Getting It Right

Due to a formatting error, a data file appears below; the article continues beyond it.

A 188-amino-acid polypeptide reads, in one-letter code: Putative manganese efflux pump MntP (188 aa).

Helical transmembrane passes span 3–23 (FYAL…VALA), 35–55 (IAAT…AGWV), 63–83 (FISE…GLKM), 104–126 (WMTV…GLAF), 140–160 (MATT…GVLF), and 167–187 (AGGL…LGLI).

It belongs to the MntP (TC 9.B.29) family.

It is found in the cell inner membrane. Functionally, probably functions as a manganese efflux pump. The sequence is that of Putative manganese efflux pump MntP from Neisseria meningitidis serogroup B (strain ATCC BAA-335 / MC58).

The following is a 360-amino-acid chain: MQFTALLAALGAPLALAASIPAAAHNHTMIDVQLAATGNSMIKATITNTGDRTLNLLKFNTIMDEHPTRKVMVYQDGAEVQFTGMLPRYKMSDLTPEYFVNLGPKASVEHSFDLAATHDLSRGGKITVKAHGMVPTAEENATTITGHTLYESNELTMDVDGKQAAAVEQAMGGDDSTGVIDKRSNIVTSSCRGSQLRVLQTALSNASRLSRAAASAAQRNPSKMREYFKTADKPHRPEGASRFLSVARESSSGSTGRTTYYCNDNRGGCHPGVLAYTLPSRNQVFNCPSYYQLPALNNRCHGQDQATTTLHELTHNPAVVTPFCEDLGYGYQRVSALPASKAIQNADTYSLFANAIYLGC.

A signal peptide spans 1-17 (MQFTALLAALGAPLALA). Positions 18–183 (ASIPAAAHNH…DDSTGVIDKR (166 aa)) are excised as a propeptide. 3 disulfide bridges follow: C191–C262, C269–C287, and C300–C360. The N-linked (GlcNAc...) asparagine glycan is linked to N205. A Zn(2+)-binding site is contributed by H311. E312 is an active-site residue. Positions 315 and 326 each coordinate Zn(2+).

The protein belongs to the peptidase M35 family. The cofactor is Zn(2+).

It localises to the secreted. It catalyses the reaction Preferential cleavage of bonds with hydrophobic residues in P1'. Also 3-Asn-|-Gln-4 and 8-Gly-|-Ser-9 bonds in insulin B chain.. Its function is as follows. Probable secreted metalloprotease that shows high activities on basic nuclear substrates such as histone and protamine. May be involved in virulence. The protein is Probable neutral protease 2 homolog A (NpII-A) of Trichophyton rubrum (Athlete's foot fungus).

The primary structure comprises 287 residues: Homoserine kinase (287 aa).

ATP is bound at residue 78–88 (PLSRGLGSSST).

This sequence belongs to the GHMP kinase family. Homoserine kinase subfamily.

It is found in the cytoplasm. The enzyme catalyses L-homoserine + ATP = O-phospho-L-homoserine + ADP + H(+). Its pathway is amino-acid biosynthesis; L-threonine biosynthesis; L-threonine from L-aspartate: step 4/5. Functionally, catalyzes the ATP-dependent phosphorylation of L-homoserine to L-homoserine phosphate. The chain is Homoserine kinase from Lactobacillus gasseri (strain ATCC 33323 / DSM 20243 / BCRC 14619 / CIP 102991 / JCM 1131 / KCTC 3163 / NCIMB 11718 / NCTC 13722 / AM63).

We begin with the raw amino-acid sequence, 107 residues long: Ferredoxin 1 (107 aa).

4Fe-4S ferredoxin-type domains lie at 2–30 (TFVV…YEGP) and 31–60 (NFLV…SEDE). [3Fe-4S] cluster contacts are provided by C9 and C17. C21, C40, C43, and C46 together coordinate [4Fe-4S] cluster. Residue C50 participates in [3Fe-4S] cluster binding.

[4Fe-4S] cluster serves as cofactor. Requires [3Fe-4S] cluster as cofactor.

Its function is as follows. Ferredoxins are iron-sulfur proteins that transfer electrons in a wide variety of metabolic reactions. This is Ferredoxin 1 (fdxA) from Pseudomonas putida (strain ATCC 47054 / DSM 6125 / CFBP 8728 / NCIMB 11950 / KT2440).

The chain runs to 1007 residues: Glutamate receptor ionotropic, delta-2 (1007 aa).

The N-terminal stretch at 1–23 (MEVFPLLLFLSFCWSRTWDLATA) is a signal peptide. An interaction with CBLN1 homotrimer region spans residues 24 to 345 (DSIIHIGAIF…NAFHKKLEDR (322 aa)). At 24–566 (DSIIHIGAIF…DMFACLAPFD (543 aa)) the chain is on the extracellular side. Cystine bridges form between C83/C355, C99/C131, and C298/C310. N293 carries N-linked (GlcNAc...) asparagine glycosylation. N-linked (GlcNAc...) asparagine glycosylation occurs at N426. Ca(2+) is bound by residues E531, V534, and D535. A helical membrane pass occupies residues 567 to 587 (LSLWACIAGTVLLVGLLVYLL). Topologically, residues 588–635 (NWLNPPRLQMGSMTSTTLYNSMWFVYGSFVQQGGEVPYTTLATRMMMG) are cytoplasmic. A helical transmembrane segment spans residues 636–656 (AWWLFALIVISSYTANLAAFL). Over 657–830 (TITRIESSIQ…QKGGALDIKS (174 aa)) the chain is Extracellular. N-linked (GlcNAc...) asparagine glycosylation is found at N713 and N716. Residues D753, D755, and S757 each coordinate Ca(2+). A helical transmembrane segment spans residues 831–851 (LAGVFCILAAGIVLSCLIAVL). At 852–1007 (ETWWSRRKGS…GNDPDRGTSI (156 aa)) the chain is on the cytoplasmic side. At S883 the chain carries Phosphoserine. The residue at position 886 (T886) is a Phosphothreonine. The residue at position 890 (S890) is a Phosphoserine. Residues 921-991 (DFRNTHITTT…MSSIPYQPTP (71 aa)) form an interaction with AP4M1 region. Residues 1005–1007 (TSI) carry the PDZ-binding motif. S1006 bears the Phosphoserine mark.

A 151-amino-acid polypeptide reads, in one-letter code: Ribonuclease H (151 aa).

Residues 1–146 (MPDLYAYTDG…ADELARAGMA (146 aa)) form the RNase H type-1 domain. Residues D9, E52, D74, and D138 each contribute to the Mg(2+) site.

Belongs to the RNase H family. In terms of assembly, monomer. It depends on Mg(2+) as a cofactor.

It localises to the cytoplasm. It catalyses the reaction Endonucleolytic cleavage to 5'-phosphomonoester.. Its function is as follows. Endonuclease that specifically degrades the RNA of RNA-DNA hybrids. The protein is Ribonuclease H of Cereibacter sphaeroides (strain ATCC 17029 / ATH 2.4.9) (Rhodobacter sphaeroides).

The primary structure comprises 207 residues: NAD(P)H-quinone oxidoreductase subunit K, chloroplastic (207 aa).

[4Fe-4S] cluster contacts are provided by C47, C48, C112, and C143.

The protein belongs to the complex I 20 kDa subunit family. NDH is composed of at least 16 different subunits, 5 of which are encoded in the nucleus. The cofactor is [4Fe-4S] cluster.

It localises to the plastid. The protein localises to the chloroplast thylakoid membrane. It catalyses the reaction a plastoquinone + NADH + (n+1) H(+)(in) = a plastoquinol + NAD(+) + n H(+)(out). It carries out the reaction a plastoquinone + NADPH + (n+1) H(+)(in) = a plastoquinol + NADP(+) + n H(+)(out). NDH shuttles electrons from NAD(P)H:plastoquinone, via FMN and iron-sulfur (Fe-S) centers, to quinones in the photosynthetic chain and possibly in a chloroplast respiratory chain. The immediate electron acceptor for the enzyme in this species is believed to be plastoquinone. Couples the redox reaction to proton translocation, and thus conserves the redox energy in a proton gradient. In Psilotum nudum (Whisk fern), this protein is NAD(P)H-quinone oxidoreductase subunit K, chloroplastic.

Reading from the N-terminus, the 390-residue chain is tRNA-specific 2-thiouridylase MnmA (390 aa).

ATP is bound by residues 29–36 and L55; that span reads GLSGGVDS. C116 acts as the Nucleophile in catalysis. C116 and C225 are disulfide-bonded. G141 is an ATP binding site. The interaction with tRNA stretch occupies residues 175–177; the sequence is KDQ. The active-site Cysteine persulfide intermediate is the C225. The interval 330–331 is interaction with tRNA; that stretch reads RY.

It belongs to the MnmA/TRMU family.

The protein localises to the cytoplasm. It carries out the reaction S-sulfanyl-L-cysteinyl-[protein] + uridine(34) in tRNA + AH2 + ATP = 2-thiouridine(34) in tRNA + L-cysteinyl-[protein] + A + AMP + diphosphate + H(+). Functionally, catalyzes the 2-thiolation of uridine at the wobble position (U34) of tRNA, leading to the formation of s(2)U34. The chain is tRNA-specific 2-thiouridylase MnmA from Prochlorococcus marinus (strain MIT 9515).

When I was sixteen and started martial arts I wanted to get everything right. Right, of course, meant snappy, clean and hard. got it directly from my teachers who would proudly lock into a horse or bow stance with the driving energy of shifting gears in a Jag. It was thebeginner’s satisfaction, “At least my stances are cut.” Years later a fine instructor cured my of that in about a minute. On an early lesson he asked me to perform a horse, then a bow, then a horse again. I snapped from one to the other as my other teacher had taught me. “Good,” he said, slowly after my performance, “I never want to see THOSE again.” And the amazing thing was I understood what he was saying. Ever wonder why some of the stances of children, which are indeed beautiful in their way, are just as good as the stances of their teachers? For the same reason that big, blocky printing from a seven year old is totally appropriate and from an adult is a little sad, especially if he is still trying to perfect it. In Kung Fu we, too, have the admonition, “When I was a child, I talked like a child …”

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